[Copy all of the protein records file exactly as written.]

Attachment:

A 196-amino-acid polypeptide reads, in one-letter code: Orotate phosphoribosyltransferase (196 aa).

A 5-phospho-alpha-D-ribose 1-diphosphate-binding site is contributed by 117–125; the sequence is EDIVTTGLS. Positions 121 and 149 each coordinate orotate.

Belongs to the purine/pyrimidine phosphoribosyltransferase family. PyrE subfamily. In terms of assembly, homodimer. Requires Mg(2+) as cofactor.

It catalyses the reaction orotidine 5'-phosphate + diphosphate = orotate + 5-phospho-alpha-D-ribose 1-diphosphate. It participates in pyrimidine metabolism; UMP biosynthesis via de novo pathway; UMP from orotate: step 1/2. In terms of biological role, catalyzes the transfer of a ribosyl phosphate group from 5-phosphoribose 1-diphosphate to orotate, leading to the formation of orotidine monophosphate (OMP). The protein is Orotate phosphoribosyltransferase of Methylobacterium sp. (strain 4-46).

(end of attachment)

A 196-amino-acid polypeptide reads, in one-letter code: Orotate phosphoribosyltransferase (196 aa).

A 5-phospho-alpha-D-ribose 1-diphosphate-binding site is contributed by 117–125; the sequence is EDIVTTGLS. Positions 121 and 149 each coordinate orotate.

Belongs to the purine/pyrimidine phosphoribosyltransferase family. PyrE subfamily. In terms of assembly, homodimer. Requires Mg(2+) as cofactor.

It catalyses the reaction orotidine 5'-phosphate + diphosphate = orotate + 5-phospho-alpha-D-ribose 1-diphosphate. It participates in pyrimidine metabolism; UMP biosynthesis via de novo pathway; UMP from orotate: step 1/2. In terms of biological role, catalyzes the transfer of a ribosyl phosphate group from 5-phosphoribose 1-diphosphate to orotate, leading to the formation of orotidine monophosphate (OMP). The protein is Orotate phosphoribosyltransferase of Methylobacterium sp. (strain 4-46).